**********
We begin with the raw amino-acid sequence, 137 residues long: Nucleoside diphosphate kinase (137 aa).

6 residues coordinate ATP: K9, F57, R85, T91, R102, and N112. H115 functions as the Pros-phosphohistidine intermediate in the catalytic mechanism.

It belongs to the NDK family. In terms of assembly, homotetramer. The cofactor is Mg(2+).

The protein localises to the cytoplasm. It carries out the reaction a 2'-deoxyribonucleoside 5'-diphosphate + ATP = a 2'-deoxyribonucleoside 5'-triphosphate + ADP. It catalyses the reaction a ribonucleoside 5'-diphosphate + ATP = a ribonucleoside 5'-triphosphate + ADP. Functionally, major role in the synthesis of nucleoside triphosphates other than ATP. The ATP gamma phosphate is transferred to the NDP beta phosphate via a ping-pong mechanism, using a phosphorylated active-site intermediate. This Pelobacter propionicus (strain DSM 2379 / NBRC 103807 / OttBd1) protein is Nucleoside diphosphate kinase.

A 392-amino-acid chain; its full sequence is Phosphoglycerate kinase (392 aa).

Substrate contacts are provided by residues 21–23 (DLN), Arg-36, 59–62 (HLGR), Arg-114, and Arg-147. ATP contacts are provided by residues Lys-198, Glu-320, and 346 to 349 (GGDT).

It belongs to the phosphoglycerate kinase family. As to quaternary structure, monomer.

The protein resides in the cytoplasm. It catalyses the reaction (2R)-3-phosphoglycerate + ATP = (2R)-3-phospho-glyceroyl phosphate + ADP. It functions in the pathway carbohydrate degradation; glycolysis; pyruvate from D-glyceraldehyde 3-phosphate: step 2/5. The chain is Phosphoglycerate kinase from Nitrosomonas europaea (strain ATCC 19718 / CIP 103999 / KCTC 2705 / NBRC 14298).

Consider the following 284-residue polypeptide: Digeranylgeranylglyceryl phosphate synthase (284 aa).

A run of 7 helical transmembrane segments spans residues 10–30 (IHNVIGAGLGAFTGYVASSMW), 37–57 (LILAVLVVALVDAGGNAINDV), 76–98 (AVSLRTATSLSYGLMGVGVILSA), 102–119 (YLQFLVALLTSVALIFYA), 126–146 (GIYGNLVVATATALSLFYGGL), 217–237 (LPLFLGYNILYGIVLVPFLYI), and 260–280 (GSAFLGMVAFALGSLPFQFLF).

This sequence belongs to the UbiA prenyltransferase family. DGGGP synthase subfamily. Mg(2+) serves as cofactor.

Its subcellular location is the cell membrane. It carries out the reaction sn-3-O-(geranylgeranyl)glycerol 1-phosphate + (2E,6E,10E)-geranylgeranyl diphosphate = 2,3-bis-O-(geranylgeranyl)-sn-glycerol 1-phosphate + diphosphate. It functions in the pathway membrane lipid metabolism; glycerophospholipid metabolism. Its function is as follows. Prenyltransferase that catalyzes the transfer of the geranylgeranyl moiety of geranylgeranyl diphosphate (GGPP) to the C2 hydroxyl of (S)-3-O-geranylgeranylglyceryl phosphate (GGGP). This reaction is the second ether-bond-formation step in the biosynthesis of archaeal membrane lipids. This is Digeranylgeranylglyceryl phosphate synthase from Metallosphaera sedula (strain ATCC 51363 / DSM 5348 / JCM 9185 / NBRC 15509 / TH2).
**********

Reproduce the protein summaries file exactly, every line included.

We begin with the raw amino-acid sequence, 137 residues long: Nucleoside diphosphate kinase (137 aa).

6 residues coordinate ATP: K9, F57, R85, T91, R102, and N112. H115 functions as the Pros-phosphohistidine intermediate in the catalytic mechanism.

It belongs to the NDK family. In terms of assembly, homotetramer. The cofactor is Mg(2+).

The protein localises to the cytoplasm. It carries out the reaction a 2'-deoxyribonucleoside 5'-diphosphate + ATP = a 2'-deoxyribonucleoside 5'-triphosphate + ADP. It catalyses the reaction a ribonucleoside 5'-diphosphate + ATP = a ribonucleoside 5'-triphosphate + ADP. Functionally, major role in the synthesis of nucleoside triphosphates other than ATP. The ATP gamma phosphate is transferred to the NDP beta phosphate via a ping-pong mechanism, using a phosphorylated active-site intermediate. This Pelobacter propionicus (strain DSM 2379 / NBRC 103807 / OttBd1) protein is Nucleoside diphosphate kinase.

A 392-amino-acid chain; its full sequence is Phosphoglycerate kinase (392 aa).

Substrate contacts are provided by residues 21–23 (DLN), Arg-36, 59–62 (HLGR), Arg-114, and Arg-147. ATP contacts are provided by residues Lys-198, Glu-320, and 346 to 349 (GGDT).

It belongs to the phosphoglycerate kinase family. As to quaternary structure, monomer.

The protein resides in the cytoplasm. It catalyses the reaction (2R)-3-phosphoglycerate + ATP = (2R)-3-phospho-glyceroyl phosphate + ADP. It functions in the pathway carbohydrate degradation; glycolysis; pyruvate from D-glyceraldehyde 3-phosphate: step 2/5. The chain is Phosphoglycerate kinase from Nitrosomonas europaea (strain ATCC 19718 / CIP 103999 / KCTC 2705 / NBRC 14298).

Consider the following 284-residue polypeptide: Digeranylgeranylglyceryl phosphate synthase (284 aa).

A run of 7 helical transmembrane segments spans residues 10–30 (IHNVIGAGLGAFTGYVASSMW), 37–57 (LILAVLVVALVDAGGNAINDV), 76–98 (AVSLRTATSLSYGLMGVGVILSA), 102–119 (YLQFLVALLTSVALIFYA), 126–146 (GIYGNLVVATATALSLFYGGL), 217–237 (LPLFLGYNILYGIVLVPFLYI), and 260–280 (GSAFLGMVAFALGSLPFQFLF).

This sequence belongs to the UbiA prenyltransferase family. DGGGP synthase subfamily. Mg(2+) serves as cofactor.

Its subcellular location is the cell membrane. It carries out the reaction sn-3-O-(geranylgeranyl)glycerol 1-phosphate + (2E,6E,10E)-geranylgeranyl diphosphate = 2,3-bis-O-(geranylgeranyl)-sn-glycerol 1-phosphate + diphosphate. It functions in the pathway membrane lipid metabolism; glycerophospholipid metabolism. Its function is as follows. Prenyltransferase that catalyzes the transfer of the geranylgeranyl moiety of geranylgeranyl diphosphate (GGPP) to the C2 hydroxyl of (S)-3-O-geranylgeranylglyceryl phosphate (GGGP). This reaction is the second ether-bond-formation step in the biosynthesis of archaeal membrane lipids. This is Digeranylgeranylglyceryl phosphate synthase from Metallosphaera sedula (strain ATCC 51363 / DSM 5348 / JCM 9185 / NBRC 15509 / TH2).